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No more than a fringe irritant on Weimar politics. How far does this description define the Nazi Party in the 1920s?

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Introduction

?No more than a fringe irritant on Weimar politics?. How far does this description define the Nazi Party in the 1920s? In 1920, the NSDAP, which had been founded by Drexler in 1919, drew up its 25-point programme and Hitler quickly became the driving force behind the party. It has been argued that the Nazi party can be described as ?no more than a fringe irritant on Weimar politics? during the 1920s based on their fluctuating electoral support, internal divides, as well as being just one amongst an array of other extremist parties during this period. However, although this is true to an extent, it is also clear that after the onset of the Great Depression in 1929, the Nazi Party exploited the weaknesses of the Weimar Republic which in turn lead to electoral success. Thus, from this point on Hitler and the Nazi Party were of much more significance on Weimar politics. At the start of the 1920s, the NSDAP was a minute force, and even Hitler described at the time that the party was operating ?at a low club level form?. Under Anton Drexler?s leadership, the DAP were very much a fringe irritant contained to a beer hall, designed to air nationalist views and calls for Bavarian Independence. ...read more.

Middle

This was miniscule in comparison to the SPD who won 29.8% of the vote and the Centre Party who won 12.1% of the vote. This serves as evidence of the fact that even in 1928, the Nazi Party was not nationally successful and could therefore still be described as a ?fringe irritant?. However, although the momentum of the party may not have picked up until 1929, the failure of the Munich Putsch in 1923 did have some advantages for Hitler. He turned his trial into a great propaganda success both for himself and for the Nazi cause as he won respect from right-wing nationalists. He played on all his rhetorical skills and evoked admiration for patriotism, thus making himself a national figure for the first time. Hitler?s time in prison, which was reduced to 9 months due to bias of the judiciary, gave him time to write Mein Kampf, formulate his political ideas (although they were still unclear), as well as to accept that the party would need to take power through legal means. Thus, it can be seen that following his release from prison, Hitler worked to make sure that his Party would be in a position to exploit the political situation once circumstances changed in his favour. ...read more.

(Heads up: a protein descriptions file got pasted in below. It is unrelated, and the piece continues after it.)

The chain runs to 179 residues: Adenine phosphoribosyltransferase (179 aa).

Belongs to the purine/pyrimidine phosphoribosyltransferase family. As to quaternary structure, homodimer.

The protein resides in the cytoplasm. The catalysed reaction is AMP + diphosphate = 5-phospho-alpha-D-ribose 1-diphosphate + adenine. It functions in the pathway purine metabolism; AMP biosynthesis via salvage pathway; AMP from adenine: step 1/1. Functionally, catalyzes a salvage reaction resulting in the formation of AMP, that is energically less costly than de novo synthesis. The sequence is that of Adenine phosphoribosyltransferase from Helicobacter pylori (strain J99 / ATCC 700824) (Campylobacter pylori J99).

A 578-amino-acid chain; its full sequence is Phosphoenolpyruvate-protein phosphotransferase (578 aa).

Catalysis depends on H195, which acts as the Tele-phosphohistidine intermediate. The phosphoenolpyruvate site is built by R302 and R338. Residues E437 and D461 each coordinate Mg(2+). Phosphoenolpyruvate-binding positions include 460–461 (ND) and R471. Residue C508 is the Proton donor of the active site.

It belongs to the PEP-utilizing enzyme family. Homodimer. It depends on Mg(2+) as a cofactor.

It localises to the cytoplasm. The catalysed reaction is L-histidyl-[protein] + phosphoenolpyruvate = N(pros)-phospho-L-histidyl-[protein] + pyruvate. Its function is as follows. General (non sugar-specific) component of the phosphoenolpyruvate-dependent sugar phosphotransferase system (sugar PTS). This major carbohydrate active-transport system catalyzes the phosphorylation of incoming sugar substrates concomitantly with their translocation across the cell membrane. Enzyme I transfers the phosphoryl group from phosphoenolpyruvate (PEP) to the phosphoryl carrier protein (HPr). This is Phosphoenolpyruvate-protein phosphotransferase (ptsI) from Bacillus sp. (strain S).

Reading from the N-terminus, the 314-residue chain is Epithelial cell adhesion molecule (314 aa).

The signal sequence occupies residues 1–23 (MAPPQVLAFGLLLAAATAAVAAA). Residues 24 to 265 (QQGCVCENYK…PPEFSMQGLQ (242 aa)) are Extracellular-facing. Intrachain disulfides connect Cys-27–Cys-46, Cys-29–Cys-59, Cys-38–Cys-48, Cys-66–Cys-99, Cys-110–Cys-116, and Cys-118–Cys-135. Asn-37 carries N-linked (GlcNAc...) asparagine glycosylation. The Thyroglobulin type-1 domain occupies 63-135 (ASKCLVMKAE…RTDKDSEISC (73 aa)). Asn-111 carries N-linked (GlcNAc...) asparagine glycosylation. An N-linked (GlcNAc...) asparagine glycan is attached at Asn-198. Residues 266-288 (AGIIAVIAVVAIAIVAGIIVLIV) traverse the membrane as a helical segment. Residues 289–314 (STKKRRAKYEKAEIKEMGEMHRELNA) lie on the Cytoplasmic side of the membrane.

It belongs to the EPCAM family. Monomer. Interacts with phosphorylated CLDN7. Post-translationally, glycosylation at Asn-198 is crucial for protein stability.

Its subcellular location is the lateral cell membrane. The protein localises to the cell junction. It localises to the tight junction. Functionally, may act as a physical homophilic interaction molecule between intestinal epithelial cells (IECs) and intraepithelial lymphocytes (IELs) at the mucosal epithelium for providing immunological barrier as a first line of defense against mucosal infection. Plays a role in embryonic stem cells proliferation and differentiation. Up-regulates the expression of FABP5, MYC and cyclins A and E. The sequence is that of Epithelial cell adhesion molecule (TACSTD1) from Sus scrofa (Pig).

Conclusion

The increase in rural support along with the fact that Hitler joined the Anti-Young Plan helped to distance himself from the Weimar Republic as well as granting himself and his party respectability and legitimacy. In conclusion, it is undoubtedly true that by 1929 it seemed that Nazism had not taken root and there was no real sign that it could flourish in Germany. The party had few seats in the Reichstag, the Munich Putsch was a failure in terms of taking control, the ?Golden Years? decreased the support for extremist parties and the Nazi Party was very much constrained to Bavaria. However, it is also clear that the onset of the Great Depression provided the circumstances which the Nazi Party, having re-established itself and invested in modern and effective technological propaganda techniques, could exploit in their favour. Thus in 1929, as the party shifted its emphasis to target the depressed agricultural sector; its membership began to rapidly increase again. The Nazi Party may therefore have been not more than a ?fringe irritant? by 1929 but as soon as the Depression was to take effect, the party had constructed an effective party machine with a leader of tremendous political skill and charisma to take advantage of the crisis. From 1929 onwards the Nazi party went from strength to strength, and Hitler?s appointment as Chancellor in 1933 represented the collapse of Weimar politics. ...read more.

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